Published: 20th August 2017
Here's how cocoa beans turn into chocolate bars in Nitin Chordia's Cocoashala
Nitin Chordia, the first chocolate taster in the country runs a school in Chennai that runs a unique course of making chocolates right from the bean
In three hours, you can learn to make chocolate. Sounds pretty easy, right? But what if we told you that it is from bean to bar. Surprised? Welcome to Cocoashala, a chocolate school run by Nitin Chordia, India's first chocolate taster. Now it's rather normal to wonder if chocolate tasting is a real profession. Spoiler: It isn't about eating chocolates and chocolate-based savouries all day, every day. It is much more than that. Fun fact: Nitin is one among the two chocolate tasters in India, the second being his wife Poonam Chordia.
Let's take a peek into Cocoashala. A reception filled with the aroma of chocolates leads us to Nitin's workspace. The wall shelves are filled with brands of luxurious chocolates that we haven't even heard of. Nitin welcomes us with a bright smile (and chocolates, of course). It is 12.15 pm and he has just begun his lecture on 'Bean to Bar'. Two of his students sit in rapt attention. "No no, you haven't missed much," Nitin reassures us. We grab a couple of chairs and sit down as this desi Willy Wonka teaches us the magic of making a bar of chocolate from a handful of cocoa beans.
Through the shades of cocoa trees
Who doesn't know that chocolates are made from cocoa beans? Through a visual tour, Nitin shows us how cocoa trees are grown. While he speaks about the varieties of beans, we are awestruck by how much we don't know. But wait for it! Next is the chocolate tasting session. "Break a small piece from this bar and slowly let it melt in your mouth," says Nitin, offering us a slab of dark chocolate. "What do you feel?" "I taste something fruity," says a student. "Good guess! But could you be more precise," asks Nitin. "Is it passion fruit by any chance?" she asks, with a puzzled look on her face. Bingo! That's the answer the chocolate man is looking for. Now wait for the real shocker! There is no passion fruit mixed in. The taste is natural and only a certain variety of cocoa bean can produce that. We taste a few other varieties that include a dark chocolate from Madagascar and jackfruit-infused chocolate from Kerala. (Gosh! I apparently know nothing about chocolates.)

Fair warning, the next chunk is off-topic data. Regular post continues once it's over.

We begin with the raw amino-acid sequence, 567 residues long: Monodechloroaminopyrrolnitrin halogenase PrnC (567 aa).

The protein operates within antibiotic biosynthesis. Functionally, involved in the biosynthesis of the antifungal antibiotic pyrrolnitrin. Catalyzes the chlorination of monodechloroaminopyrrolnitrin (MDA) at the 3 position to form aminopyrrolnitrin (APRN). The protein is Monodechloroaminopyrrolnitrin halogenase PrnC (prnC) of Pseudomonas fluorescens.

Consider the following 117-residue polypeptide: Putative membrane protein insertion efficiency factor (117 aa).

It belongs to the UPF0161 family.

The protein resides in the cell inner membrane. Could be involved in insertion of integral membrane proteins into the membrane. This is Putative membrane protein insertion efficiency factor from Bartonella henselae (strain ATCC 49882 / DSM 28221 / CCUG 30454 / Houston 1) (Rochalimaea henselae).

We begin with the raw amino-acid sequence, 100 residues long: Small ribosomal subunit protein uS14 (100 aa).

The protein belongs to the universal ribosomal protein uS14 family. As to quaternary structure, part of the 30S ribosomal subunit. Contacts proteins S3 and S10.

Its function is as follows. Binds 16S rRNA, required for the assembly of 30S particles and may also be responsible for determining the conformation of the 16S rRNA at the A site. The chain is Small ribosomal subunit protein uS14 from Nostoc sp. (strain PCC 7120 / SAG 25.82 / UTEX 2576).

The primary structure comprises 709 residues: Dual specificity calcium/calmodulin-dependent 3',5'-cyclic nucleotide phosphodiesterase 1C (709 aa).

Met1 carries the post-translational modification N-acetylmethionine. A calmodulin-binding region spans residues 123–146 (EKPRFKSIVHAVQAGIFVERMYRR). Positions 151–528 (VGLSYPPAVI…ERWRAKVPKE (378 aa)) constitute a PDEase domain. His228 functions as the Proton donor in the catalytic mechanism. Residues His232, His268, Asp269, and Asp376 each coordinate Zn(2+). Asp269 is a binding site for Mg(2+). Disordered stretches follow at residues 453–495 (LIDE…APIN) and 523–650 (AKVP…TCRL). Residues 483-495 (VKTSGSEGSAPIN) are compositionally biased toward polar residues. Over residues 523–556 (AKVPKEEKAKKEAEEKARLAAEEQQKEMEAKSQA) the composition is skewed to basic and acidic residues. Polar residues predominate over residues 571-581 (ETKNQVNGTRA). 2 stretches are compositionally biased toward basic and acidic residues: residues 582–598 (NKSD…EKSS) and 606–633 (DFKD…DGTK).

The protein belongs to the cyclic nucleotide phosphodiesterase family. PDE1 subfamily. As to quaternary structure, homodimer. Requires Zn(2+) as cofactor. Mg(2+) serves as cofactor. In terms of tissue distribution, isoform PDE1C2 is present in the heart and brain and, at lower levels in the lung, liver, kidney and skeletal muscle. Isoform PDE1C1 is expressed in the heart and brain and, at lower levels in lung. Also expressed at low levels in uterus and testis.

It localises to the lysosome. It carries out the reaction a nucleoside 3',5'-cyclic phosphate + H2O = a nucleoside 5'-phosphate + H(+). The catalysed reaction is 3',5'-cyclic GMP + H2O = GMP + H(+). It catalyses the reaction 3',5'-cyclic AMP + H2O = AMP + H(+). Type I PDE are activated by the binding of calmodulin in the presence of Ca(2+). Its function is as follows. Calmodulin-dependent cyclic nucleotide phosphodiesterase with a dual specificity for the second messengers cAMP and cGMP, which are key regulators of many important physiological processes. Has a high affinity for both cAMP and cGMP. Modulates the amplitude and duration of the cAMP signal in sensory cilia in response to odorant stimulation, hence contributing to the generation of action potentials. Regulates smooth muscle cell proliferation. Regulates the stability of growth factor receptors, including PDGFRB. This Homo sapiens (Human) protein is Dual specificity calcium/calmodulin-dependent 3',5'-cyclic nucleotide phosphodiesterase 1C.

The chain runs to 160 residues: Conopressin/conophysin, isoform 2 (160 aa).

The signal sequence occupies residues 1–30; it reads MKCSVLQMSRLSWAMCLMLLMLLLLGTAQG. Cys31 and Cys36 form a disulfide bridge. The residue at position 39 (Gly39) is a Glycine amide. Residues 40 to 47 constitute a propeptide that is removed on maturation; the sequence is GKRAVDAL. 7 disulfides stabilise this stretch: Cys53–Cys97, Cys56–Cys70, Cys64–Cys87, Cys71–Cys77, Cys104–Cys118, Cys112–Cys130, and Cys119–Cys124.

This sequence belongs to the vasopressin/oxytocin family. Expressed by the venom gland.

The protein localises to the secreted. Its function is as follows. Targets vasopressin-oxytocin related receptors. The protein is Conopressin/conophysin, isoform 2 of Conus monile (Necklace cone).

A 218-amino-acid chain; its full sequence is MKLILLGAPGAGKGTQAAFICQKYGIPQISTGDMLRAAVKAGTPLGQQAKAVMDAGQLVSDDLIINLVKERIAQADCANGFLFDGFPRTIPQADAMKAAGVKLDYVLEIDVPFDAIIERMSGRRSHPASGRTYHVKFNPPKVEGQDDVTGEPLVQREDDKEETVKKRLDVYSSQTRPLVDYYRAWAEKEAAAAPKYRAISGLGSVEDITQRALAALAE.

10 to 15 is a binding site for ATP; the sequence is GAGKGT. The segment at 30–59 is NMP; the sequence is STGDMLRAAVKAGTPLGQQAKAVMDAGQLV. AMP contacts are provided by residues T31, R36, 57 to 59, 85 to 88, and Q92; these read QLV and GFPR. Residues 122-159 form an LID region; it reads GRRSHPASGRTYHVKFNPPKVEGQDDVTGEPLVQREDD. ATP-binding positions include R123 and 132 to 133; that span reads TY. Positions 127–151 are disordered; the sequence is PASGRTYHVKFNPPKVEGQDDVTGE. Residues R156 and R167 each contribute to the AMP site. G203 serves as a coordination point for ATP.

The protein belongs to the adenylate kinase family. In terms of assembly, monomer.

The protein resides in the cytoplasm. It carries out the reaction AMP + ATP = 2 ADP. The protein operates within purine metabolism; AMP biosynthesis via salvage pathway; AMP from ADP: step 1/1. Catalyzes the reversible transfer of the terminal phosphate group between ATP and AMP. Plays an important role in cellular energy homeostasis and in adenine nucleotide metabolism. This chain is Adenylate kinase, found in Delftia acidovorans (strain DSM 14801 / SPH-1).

You can help retailers choose between good and not so good chocolate, because there is definitely no bad chocolate
Nitin Chordia, Chocolate taster
Can you break the bean?
Next, Nitin gives each of us a cocoa bean and says, "Can you try breaking it?" For the next ten minutes, five angry women dig deep to channel their inner Hulk. A couple of them are successful, but the others (including me) sit there, accepting defeat.
"Do not worry! You can't break all the beans that easily," reassures Nitin, informing us that the beans first have to be roasted.
Setting the temperature right
Yes! Cocoa beans are roasted. Poonam Chordia, the chocolate lady walks in with a food-grade thermometer in hand to make sure that the beans are being roasted at the right temperature. Drawing inspiration from Nitin, Poonam too took a certificate course in Chocolate Tasting. While Nitin doesn't make edible chocolates, his wife does. While the couple are working with different retailers, Poonam is now all set to release her own brand of luxury chocolates, Enchantée. "This is Poonam's own brand of chocolates. I'm nowhere in the scene. I'm working with her as a chocolate taster. But the perk is, I'm always accessible to her," laughs Nitin.
Grind and conch
We next step out of the workstation to see a grinder that looks similar to what is used to make idli/dosa batter. This is where the beans are ground, we realise. The next step is conching, which promotes flavour development. And that is where the class ends. Conching yields cocoa liquor (It's got nothing to do with alcohol, trust me!), which is then poured into moulds and voila, chocolates!
A few great things you could do as a chocolate taster:
- Work with different chocolate makers and help them develop different products
- Be a buyer for a retailer and help them differentiate between the different chocolate categories and place the right chocolate on the shelf
- Start making your own bean-to-bar chocolates
- Get involved in the importing business. Most of the chocolates that you find on the shelves do not deserve to be there
- Get involved in research and development of chocolates
- Help farmers grow better cocoa beans